by CESAR SALAZAR
Winonans could soon be rootin’, tootin’, and scootin’ around town in August, after the City Council approved an agreement with Bird Rides, Winona’s first license with an e-scooter company. Bird’s electric scooters will soon be rentable and roaming the streets, but what does that mean for Winonans?
The license agreement approved during the July 18 City Council meeting and existing city code established some rules and guidelines for the deployment and riding of the scooters within the city limits.
“Bird looks forward to bringing our eco-friendly e-scooters to Winona in August,” a Bird spokesperson said via email. “Winona will join more than a dozen other cities in Minnesota where Bird is operating. As the city establishes its new Natural Resources and Sustainability Plan, Winona was a natural fit for our shared e-scooter program.”
Last year, city officials approved an ordinance that requires approval from the city before any kind of micro-mobility ridesharing companies operate within the city.
City code requires that any e-scooters be limited to riding on the street and not on the sidewalks, nor in parks, that e-scooters are only available from March 1 through November 1, riders must have a driver’s license to ride the scooter, and riders under 18 must wear a helmet and need parental consent. In addition, the license agreement also requires Bird’s electric scooters to be parked on the boulevard and not block the sidewalk or accessibility features such as curb ramps, transit zones, and fire hydrants. The scooters are limited to a maximum speed of 15 miles per hour. The city also requires Bird to have a minimum of 25 but no more than 100 scooters in the city and have insurance in place for incidents.
“Birds will be available to anyone 18 and over and in various locations across the city based on demand,” the Bird said. “The scooters can be ridden anywhere within Winona city limits, with the exception of city parks and city bike paths. Bird uses hyper-accurate geofencing technology to prevent individuals from riding scooters in certain areas.”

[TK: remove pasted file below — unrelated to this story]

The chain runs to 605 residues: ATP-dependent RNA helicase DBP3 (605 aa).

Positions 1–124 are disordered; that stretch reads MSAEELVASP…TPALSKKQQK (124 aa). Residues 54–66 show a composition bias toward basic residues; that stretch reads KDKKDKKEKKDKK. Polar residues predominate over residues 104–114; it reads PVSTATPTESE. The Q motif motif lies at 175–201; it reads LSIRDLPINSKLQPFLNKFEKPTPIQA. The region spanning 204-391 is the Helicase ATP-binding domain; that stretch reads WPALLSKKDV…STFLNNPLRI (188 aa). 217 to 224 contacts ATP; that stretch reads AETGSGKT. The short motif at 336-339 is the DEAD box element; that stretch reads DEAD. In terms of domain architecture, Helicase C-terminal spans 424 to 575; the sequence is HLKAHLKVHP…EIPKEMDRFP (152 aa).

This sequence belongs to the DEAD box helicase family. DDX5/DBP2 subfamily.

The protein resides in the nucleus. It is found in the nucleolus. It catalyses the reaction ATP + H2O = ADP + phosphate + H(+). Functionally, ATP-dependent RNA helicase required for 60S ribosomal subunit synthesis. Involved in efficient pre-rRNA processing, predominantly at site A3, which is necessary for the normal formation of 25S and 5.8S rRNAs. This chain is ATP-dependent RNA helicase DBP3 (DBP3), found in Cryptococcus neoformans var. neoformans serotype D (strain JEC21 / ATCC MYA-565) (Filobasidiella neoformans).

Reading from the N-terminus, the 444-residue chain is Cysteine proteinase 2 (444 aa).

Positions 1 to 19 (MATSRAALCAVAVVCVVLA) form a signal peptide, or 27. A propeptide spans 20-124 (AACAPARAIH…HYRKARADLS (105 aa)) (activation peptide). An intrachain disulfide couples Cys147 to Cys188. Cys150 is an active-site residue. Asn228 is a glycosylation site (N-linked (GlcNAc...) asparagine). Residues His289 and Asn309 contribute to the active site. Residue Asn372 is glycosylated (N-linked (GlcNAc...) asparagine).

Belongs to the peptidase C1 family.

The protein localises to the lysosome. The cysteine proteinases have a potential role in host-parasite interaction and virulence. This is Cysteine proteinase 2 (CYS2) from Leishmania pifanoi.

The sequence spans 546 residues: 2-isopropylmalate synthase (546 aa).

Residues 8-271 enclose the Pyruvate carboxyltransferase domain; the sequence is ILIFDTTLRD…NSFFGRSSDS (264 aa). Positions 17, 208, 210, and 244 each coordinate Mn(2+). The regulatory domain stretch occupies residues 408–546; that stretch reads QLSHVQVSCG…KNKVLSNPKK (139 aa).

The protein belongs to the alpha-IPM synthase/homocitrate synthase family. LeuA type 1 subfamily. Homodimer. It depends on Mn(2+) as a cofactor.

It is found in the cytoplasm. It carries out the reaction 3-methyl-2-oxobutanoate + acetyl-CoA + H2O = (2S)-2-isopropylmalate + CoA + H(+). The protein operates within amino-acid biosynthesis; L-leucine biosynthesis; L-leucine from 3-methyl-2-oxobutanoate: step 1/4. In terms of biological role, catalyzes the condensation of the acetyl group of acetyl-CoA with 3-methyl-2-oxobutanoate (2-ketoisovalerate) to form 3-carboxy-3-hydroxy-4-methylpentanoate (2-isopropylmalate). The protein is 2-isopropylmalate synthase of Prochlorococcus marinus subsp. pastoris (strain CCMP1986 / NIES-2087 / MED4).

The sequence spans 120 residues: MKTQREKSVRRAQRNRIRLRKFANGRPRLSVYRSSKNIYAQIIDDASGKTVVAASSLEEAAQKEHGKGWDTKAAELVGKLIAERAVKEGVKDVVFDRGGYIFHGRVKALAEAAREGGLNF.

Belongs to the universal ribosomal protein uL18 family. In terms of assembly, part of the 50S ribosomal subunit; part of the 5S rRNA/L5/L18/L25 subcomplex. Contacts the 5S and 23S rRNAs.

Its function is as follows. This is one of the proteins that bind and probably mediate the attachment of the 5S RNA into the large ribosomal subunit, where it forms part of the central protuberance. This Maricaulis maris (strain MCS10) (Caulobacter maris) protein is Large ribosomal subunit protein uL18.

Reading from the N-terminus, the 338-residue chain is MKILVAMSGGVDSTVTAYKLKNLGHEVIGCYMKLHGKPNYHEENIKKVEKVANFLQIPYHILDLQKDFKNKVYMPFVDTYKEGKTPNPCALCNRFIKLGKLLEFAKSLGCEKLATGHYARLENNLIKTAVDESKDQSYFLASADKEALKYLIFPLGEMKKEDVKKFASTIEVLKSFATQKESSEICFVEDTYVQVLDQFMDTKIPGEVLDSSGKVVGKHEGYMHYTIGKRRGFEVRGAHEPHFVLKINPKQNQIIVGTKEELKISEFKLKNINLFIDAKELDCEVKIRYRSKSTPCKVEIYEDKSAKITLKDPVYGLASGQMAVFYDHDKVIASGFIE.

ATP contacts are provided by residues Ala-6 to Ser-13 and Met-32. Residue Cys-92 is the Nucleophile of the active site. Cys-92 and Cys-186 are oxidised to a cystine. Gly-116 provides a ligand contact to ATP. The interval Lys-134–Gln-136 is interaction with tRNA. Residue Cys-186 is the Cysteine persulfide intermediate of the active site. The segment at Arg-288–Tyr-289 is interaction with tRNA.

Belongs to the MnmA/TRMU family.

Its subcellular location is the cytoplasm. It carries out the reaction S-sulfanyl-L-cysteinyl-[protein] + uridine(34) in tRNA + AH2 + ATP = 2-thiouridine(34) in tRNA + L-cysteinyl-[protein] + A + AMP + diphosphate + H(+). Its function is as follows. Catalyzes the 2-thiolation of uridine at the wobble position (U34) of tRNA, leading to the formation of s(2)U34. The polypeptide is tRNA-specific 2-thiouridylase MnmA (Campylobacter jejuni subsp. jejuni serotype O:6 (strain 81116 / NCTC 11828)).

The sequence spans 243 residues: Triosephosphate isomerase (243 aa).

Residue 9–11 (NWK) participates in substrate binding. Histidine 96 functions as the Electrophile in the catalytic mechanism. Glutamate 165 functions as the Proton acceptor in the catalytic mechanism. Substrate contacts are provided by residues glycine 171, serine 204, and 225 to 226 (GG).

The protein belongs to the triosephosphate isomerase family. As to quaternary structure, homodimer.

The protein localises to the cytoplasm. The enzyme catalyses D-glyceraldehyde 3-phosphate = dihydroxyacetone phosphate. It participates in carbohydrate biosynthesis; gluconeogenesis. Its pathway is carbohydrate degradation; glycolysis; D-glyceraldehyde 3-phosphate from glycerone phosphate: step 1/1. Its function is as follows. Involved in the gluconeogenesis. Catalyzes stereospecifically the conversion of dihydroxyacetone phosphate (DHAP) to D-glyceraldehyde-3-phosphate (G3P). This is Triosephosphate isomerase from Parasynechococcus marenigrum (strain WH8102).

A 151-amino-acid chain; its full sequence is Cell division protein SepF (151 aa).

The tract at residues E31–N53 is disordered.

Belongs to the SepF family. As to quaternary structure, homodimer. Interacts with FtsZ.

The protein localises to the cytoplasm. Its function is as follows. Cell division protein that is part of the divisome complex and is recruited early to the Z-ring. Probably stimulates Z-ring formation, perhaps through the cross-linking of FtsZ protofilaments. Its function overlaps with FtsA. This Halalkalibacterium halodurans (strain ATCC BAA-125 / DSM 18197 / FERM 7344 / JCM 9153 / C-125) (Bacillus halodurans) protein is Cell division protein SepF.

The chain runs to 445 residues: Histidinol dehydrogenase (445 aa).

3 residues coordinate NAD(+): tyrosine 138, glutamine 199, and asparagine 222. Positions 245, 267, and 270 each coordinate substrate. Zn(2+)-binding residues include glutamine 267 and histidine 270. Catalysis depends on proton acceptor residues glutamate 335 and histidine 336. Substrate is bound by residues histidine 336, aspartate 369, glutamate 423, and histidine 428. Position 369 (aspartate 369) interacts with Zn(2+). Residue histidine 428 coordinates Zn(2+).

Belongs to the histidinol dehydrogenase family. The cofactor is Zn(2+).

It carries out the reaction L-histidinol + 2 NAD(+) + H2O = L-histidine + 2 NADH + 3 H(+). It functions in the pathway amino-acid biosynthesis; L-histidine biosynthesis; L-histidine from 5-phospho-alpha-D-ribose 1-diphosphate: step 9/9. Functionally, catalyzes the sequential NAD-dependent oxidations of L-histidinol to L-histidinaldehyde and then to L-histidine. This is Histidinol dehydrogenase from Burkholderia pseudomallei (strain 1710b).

According to another Bird spokesperson, Julianne Roller, the scooters will be maintained and set in place by a local logistics company. The city also reserves the right to fine Bird for any scooters that city staff have to relocate.
Users would need to download the Bird app to rent a scooter. The app would show the rules of riding the scooter in Winona. Users would also be required to park on a boulevard or other designated zone when finished.
City officials continue to have a few concerns about the deployment of the scooters in Winona.
City Council member Steve Young asked Roller about preventing use in city parks. City Council member Michelle Alexander further asked if the scooters could see usage on the roads within the park systems but not necessarily on the sidewalks or trails. Roller responded that Bird uses very precise geofencing technology and they would continue to work with the city to digitally restrict any areas that the city might not want riders to ride in.
Young also asked if the scooters were appropriate for Winona, as he said it isn’t primarily a tourist town. Roller replied that the scooters are a fun form of public transportation.
“We are committed to helping people replace car trips with eco-friendly and efficient trips powered by micro-mobility,” the Bird spokesperson said. “Winona seemed like a natural place for us to partner with the city and its residents to help minimize use of cars and to help encourage a mode shift to transportation alternatives that have lower carbon emissions.”
Mayor Scott Sherman asked, “Once it shuts down — let’s say it gets outside the geofence, it shuts down — is the drive motor still engaged so that [users] can freewheel it? Let’s say someone comes into a parking lot and wants to walk a couple hundred yards with it. Is it burdensome at that point or is it something that they can walk freely with?”
Roller replied, “It is burdensome for them to do so. It slows down to about one mile per hour so it’s basically useless. It’ll start beeping at them as well.”
The scooters are a first for the city. This will be the first year that any kind of micro-mobility ridesharing will be available for Winonans to use. “I’m excited about this,” Alexander said at the meeting. She continued, “I was a college student who couldn’t afford a car, and I can tell you this would’ve come in very handy!”